About this time several bishoprics were vacant in Syria, and frequent depositions took place with the changing fortunes of orthodoxy and Arianism, and the interference of the court. The attention of the clergy and the people turned to Chrysostom and his friend Basil as suitable candidates for the episcopal office, although they had not the canonical age of thirty. Chrysostom shrunk from the responsibilities and avoided an election by a pious fraud. He apparently assented to an agreement with Basil that both should either accept, or resist the burden of the episcopate, but instead of that he concealed himself and put forward his friend whom he accounted much more worthy of the honor. Basil, under the impression that Chrysostom had already been consecrated, reluctantly submitted to the election. When he discovered the cheat, he upbraided his friend with the breach of compact, but Chrysostom laughed and rejoiced at the success of his plot. This conduct, which every sound Christian conscience must condemn, caused no offense among the Christians of that age, still less among the heathen, and was regarded as good management or |economy.| The moral character of the deception was supposed to depend altogether on the motive, which made it good or bad. Chrysostom appealed in justification of laudable deception to the stratagems of war, the conduct of physicians in dealing with refractory patients, to several examples of the Old Testament (Abraham, Jacob, David), and to the conduct of the Apostle Paul in circumcising Timothy for the sake of the Jews (Acts xvi.3) and in observing the ceremonial law in Jerusalem at the advice of James (Acts xxi.26).
The Jesuitical maxim, |the end justifies the means,| is much older than Jesuitism, and runs through the whole apocryphal, pseudo-prophetic, pseudo-apostolic, pseudo-Clementine and pseudo-Isidorian literature of the early centuries. Several of the best Fathers show a surprising want of a strict sense of veracity. They introduce a sort of cheat even into their strange theory of redemption, by supposing that the Devil caused the crucifixion under the delusion that Christ was a mere man, and thus lost his claim upon the fallen race. Origen, Chrysostom, and Jerome explain the offense of the collision between Paul and Peter at Antioch (Gal. ii.11 sqq.) away by turning it into a theatrical and hypocritical farce, which was shrewdly arranged by the two apostles for the purpose of convincing the Jewish Christians that circumcision was not necessary. Against such wretched exegesis the superior moral sense of Augustin rightly protested, and Jerome changed his view on this particular passage. Here is a point where the modern standard of ethics is far superior to that of the Fathers, and more fully accords with the spirit of the New Testament, which inculcates the strictest veracity as a fundamental virtue.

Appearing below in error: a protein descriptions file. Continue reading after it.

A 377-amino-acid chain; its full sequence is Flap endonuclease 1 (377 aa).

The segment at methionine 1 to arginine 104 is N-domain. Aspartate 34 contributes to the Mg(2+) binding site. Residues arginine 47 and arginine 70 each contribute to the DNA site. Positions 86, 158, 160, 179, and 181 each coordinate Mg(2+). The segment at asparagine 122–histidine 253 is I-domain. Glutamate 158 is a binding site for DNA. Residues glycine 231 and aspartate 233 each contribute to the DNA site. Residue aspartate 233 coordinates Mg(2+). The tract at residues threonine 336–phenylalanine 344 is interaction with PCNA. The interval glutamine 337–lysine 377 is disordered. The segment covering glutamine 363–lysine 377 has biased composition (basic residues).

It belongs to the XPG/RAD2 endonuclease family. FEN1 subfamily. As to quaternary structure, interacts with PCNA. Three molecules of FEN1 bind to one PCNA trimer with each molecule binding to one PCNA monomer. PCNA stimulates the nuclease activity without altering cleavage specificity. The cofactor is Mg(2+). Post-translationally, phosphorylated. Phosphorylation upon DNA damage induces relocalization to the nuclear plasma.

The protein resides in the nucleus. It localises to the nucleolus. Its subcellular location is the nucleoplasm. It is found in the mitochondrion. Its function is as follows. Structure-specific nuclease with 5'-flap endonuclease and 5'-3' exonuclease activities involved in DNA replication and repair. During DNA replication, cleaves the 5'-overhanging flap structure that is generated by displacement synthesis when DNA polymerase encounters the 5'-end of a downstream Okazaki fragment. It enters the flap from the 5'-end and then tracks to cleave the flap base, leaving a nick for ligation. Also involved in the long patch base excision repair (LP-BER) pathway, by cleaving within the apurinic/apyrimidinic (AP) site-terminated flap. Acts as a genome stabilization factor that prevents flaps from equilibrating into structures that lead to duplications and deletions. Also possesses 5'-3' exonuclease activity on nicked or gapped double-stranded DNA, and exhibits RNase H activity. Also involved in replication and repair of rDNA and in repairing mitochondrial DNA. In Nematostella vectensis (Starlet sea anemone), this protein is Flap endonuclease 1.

The escape from the episcopate was the occasion for one of the best and most popular works of Chrysostom, the Six Books On the Priesthood, which he wrote probably before his ordination (between 375 and 381), or during his diaconate (between 381 and 386). It is composed in the form of a Platonic dialogue between Chrysostom and Basil. He first vindicates by argument and examples his well-meant but untruthful conduct towards his friend, and the advantages of timely fraud; and then describes with youthful fervor and eloquence the importance, duties and trials of the Christian ministry, without distinguishing between the priestly and the episcopal office. He elevates it above all other offices. He requires whole-souled consecration to Christ and love to his flock. He points to the Scriptures (quoting also from the Apocrypha) as the great weapon of the minister. He assumes, as may be expected, the then prevailing conception of a real priesthood and sacrifice, baptismal regeneration, the corporal presence, the virtue of absolution, prayers for the dead, but is silent about pope and councils, the orders of the clergy, prayers to saints, forms of prayer, priestly vestments, incense, crosses and other doctrines and ceremonies of the Greek and Roman churches. He holds up St. Paul as a model for imitation. The sole object of the preacher must be to please God rather than men (Gal. i.10). |He must not indeed despise approving demonstrations, but as little must he court them, nor trouble himself when they are withheld.| He should combine the qualities of dignity and humility, authority and sociability, impartiality and courtesy, independence and lowliness, strength and gentleness, and keep a single eye to the glory of Christ and the welfare of the church.
This book is the most useful or at least the best known among the works of Chrysostom, and is well calculated to inspire a profound sense of the tremendous responsibilities of the ministry. But it has serious defects, besides the objectionable justification of pious fraud, and cannot satisfy the demands of an evangelical minister. In all that pertains to the proper care of souls it is inferior to the |Reformed Pastor| of Richard Baxter.